infinispan-749052960-pl066   1/1       Running   0          4m   gke-ispn-cluster-default-pool-59ed0e14-5sn9
ispn-1255975377-hm785        1/1       Running   0          46s   gke-ispn-cluster-default-pool-59ed0e14-r96s
ispn-1255975377-jx70d        1/1       Running   0          46s   gke-ispn-cluster-default-pool-59ed0e14-1zdb
ispn-1255975377-xf9r8        1/1       Running   0          46s   gke-ispn-cluster-default-pool-59ed0e14-3t95

This shows 1 infinispan instance (interactive terminal)  and 3 ispn instances (non-interactive).

We can now exec into one of the instances are run to verify that a cluster of 4 has formed:

[belasmac] /Users/bela/kubetest$ kubectl exec -it ispn-1255975377-hm785 bash
bash-4.3$ -addr localhost                                                                                                                                         
-- sending probe request to /
-- sending probe request to /
-- sending probe request to /
-- sending probe request to /

#1 (287 bytes):
view=[infinispan-749052960-pl066-27417|3] (4) [infinispan-749052960-pl066-27417, ispn-1255975377-xf9r8-60537, ispn-1255975377-jx70d-16, ispn-1255975377-hm785-39319]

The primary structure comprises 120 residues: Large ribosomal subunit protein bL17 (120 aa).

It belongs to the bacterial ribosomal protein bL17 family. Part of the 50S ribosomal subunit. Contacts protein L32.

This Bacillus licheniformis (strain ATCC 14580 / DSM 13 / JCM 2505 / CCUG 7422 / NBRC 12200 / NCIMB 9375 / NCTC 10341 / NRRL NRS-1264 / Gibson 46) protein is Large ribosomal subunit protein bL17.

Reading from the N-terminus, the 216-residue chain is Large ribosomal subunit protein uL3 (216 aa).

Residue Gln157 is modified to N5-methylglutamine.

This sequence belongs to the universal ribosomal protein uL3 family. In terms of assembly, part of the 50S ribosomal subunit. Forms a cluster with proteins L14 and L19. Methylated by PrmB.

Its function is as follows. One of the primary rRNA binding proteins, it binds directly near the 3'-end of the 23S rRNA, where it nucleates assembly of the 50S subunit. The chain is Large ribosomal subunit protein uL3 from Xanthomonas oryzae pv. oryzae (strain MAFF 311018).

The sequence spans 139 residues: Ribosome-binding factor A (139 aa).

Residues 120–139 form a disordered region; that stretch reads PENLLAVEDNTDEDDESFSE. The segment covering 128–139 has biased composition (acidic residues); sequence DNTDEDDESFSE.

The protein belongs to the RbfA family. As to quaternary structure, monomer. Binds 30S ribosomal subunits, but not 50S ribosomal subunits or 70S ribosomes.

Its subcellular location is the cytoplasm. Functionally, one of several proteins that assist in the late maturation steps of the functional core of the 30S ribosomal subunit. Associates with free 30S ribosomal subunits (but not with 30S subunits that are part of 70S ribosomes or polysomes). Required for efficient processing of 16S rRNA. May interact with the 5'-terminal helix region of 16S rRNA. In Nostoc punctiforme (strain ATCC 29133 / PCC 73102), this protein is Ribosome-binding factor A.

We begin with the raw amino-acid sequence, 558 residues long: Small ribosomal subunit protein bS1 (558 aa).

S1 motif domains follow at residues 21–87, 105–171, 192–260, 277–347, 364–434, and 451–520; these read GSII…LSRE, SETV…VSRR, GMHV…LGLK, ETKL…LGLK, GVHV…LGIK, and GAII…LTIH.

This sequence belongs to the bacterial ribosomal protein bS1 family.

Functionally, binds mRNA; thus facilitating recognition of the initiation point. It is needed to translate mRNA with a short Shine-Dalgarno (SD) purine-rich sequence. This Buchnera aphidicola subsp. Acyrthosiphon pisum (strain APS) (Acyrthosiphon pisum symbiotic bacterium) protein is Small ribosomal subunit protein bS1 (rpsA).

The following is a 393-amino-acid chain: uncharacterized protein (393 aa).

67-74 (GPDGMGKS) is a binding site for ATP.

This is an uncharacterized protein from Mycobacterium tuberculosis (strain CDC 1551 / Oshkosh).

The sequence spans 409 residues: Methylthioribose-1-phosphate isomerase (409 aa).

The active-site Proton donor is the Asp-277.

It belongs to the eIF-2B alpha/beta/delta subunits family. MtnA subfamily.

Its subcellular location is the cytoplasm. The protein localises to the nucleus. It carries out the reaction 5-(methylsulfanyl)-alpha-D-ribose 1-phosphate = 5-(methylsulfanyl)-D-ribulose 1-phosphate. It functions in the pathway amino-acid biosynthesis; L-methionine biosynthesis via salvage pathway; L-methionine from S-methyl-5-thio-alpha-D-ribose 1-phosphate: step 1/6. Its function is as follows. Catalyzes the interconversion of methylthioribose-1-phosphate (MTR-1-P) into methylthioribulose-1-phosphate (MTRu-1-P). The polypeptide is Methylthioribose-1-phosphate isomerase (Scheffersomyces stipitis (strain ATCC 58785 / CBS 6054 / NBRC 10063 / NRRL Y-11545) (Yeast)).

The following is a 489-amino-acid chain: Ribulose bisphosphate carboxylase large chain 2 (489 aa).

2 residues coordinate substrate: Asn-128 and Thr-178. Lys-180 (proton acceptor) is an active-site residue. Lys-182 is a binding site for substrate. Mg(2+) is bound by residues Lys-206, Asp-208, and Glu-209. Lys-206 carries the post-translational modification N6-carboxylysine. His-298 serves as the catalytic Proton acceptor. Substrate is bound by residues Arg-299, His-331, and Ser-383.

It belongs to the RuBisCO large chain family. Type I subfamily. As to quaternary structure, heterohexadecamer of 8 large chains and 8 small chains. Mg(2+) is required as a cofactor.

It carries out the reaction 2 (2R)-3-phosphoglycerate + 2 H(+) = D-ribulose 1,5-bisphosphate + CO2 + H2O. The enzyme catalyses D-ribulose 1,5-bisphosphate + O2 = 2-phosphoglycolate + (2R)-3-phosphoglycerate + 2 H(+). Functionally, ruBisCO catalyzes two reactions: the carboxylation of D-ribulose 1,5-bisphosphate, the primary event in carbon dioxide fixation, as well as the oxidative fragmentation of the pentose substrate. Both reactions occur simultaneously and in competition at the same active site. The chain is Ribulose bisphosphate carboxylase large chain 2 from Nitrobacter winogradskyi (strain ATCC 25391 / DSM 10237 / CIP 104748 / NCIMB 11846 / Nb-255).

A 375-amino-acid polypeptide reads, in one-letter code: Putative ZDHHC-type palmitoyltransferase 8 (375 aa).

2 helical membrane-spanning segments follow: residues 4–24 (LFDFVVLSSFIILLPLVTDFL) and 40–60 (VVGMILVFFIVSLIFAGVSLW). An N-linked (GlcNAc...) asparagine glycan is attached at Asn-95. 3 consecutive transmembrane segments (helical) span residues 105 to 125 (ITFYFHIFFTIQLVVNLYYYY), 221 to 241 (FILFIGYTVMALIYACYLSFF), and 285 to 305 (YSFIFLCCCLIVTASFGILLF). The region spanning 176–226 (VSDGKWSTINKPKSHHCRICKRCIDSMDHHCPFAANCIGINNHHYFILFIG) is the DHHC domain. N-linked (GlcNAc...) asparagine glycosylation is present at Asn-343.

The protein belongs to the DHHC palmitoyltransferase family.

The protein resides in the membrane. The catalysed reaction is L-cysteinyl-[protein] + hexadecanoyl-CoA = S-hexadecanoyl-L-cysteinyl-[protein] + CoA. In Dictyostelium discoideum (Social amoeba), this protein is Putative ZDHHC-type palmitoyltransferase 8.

version=4.0.3-SNAPSHOT (Schiener Berg)

#2 (287 bytes):
view=[infinispan-749052960-pl066-27417|3] (4) [infinispan-749052960-pl066-27417, ispn-1255975377-xf9r8-60537, ispn-1255975377-jx70d-16, ispn-1255975377-hm785-39319]
version=4.0.3-SNAPSHOT (Schiener Berg)

#3 (284 bytes):
view=[infinispan-749052960-pl066-27417|3] (4) [infinispan-749052960-pl066-27417, ispn-1255975377-xf9r8-60537, ispn-1255975377-jx70d-16, ispn-1255975377-hm785-39319]
version=4.0.3-SNAPSHOT (Schiener Berg)

#4 (292 bytes):
view=[infinispan-749052960-pl066-27417|3] (4) [infinispan-749052960-pl066-27417, ispn-1255975377-xf9r8-60537, ispn-1255975377-jx70d-16, ispn-1255975377-hm785-39319]
version=4.0.3-SNAPSHOT (Schiener Berg)

4 responses (4 matches, 0 non matches)

The 'view' item shows the same view (list of cluster members) across all 4 nodes, so the cluster has formed successfully. Also, if we look at our interactive instance, pressing [2] shows the cluster has 4 members:

-- local: infinispan-749052960-pl066-18029